Ignore Your Own Taste When Prepping a Home for Sale

Everybody loves their own tastes, which certainly makes sense when you think about it. However, prepping and staging a home to achieve the highest possible sales price is both an art and a science. Problems arise when Sellers allow their own style preferences to influence the decisions they make when selling a home. This can be an expensive mistake.

A well-staged home will feel open and airy, not cold and sparse. It will be neutral, not boring. Attractive, not stylized. Remember that there is a fundamental difference between the way a home looks when it is staged to sell for top dollar, and the way a home looks while it is lived in. Staging is part of the marketing cost of the home, and it helps homes sell for more money. And of course, DeLeon Realty pays for the staging of all our listings so that we can achieve the highest possible sales price for the Seller.

Similarly, a home should be prepped in a way that will appeal to the greatest number of Buyers. Broken items should be repaired if not cost-prohibitive, and the home’s palette should be updated to colors that are modern, but not overly trendy. Generally, more attention should be paid to superficial items that impact the visual appeal of the property, rather than to major system upgrades.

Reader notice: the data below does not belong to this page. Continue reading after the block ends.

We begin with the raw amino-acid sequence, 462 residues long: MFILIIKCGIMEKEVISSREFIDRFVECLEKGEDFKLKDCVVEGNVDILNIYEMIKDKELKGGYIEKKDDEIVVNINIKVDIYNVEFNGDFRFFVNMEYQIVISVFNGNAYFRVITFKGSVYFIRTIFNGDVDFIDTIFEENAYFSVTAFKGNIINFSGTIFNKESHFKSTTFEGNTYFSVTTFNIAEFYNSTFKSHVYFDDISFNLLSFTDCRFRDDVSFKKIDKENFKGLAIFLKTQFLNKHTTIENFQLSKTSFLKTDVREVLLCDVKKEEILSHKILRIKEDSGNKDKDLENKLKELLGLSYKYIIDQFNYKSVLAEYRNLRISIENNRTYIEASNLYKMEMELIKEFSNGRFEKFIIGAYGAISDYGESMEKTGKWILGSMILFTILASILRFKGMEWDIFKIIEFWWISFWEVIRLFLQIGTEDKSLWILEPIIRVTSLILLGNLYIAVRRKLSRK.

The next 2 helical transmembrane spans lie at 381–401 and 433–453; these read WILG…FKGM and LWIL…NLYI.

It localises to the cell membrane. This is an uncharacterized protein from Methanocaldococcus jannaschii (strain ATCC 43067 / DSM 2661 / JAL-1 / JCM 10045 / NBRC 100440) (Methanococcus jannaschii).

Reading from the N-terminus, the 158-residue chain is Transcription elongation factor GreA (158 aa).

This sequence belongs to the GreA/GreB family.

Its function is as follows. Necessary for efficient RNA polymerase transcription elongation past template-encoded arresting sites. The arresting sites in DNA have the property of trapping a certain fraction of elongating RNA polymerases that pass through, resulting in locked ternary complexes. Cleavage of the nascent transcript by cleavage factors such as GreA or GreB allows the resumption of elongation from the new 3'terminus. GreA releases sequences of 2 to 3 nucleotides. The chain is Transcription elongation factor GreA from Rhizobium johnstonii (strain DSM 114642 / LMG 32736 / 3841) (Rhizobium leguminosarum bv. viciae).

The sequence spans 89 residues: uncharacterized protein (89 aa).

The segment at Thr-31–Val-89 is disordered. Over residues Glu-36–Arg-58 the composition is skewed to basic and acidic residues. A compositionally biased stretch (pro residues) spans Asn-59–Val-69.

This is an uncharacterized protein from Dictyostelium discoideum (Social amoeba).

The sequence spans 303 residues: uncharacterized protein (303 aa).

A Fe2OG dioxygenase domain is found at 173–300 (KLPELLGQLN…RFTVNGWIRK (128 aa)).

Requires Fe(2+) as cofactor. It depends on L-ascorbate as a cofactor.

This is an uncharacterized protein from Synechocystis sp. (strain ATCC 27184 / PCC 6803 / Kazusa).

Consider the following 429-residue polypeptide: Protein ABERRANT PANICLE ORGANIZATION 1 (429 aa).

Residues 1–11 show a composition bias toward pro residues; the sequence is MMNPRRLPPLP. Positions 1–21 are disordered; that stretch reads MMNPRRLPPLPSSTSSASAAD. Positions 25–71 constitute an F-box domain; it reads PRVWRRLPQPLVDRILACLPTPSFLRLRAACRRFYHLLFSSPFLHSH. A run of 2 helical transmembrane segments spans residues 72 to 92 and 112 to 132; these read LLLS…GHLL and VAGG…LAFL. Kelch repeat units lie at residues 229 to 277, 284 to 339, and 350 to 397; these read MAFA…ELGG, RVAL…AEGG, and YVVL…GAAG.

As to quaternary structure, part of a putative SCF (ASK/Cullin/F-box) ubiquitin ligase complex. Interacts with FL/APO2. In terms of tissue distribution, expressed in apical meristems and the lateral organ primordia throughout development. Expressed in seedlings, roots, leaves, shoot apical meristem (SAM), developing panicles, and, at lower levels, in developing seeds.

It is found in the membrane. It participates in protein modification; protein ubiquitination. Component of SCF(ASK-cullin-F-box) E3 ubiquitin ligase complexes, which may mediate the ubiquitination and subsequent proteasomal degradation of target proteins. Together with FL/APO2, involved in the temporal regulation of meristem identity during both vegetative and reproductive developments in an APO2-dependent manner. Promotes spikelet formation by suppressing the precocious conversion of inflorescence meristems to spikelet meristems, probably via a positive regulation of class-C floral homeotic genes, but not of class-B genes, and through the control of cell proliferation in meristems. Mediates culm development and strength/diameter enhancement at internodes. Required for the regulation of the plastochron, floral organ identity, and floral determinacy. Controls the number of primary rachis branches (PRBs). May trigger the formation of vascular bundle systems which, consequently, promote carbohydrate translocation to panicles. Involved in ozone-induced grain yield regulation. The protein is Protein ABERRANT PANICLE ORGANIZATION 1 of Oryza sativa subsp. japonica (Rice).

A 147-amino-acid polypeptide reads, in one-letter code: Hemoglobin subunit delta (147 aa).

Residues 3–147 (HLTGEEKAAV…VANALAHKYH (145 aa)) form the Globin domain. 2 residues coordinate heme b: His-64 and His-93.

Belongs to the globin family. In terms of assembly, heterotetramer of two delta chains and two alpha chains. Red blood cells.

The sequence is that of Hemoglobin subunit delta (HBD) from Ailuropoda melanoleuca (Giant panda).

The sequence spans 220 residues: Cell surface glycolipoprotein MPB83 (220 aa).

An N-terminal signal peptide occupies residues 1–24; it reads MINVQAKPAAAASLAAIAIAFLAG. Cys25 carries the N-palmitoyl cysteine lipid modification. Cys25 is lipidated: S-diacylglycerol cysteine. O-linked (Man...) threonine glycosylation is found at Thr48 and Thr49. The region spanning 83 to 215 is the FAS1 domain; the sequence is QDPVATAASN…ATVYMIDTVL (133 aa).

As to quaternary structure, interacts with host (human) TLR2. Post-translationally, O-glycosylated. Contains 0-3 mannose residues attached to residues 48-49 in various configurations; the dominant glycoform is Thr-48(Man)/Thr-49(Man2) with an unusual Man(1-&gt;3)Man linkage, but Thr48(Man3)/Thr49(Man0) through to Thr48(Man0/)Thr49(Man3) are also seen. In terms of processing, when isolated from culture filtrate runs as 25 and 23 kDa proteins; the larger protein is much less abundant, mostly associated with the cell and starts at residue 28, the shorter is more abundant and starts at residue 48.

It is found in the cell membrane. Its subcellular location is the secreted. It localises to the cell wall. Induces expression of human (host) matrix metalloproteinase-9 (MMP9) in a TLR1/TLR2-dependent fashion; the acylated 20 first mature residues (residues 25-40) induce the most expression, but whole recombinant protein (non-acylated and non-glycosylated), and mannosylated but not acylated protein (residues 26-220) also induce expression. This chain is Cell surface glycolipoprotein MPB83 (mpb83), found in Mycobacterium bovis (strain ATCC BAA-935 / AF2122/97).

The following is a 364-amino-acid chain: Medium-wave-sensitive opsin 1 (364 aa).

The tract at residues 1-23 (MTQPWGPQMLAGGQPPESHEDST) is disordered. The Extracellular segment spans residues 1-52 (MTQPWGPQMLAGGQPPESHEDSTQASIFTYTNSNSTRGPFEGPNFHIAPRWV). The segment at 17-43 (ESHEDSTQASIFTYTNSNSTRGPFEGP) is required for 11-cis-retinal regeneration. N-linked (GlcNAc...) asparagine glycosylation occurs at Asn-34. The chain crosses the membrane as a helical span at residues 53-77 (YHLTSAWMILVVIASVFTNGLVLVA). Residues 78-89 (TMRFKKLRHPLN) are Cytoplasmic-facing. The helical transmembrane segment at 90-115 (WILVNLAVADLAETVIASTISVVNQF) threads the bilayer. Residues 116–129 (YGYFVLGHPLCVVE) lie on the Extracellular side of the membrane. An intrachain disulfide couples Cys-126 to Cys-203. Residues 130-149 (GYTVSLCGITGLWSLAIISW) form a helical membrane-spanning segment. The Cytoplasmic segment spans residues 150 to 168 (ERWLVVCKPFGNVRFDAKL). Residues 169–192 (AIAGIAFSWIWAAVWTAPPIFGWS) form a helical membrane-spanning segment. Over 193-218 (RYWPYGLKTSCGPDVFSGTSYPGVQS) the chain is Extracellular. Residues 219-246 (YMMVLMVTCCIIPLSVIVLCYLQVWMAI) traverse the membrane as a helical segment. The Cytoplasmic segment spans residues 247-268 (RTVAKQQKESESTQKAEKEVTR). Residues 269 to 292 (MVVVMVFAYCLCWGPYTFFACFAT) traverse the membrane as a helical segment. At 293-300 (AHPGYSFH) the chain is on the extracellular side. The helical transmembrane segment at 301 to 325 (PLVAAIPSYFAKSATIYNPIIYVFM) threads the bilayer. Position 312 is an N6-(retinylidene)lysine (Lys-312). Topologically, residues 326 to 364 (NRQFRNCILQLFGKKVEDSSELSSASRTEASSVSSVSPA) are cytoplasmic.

The objective of home prep, just like staging, is to maximize return on investment and achieve the highest net sales price. DeLeon Realty’s interior designers have a keen eye for improvements that cost little, but make a huge impact. Homeowners, on the other hand, tend to select more expensive items because they look at the items in isolation, rather than as parts of the big picture. While this can add unnecessary expense, the true cost comes in the form of a lower sales price if the Sellers’ style preference results in a final product that appeals only to a small portion of the market.

Home prep and staging can make a measurable difference in the final sales price. That is why every DeLeon listing engagement begins with a “design appointment,” which includes our interior designer, in-house contractor, video scriptwriter, and me.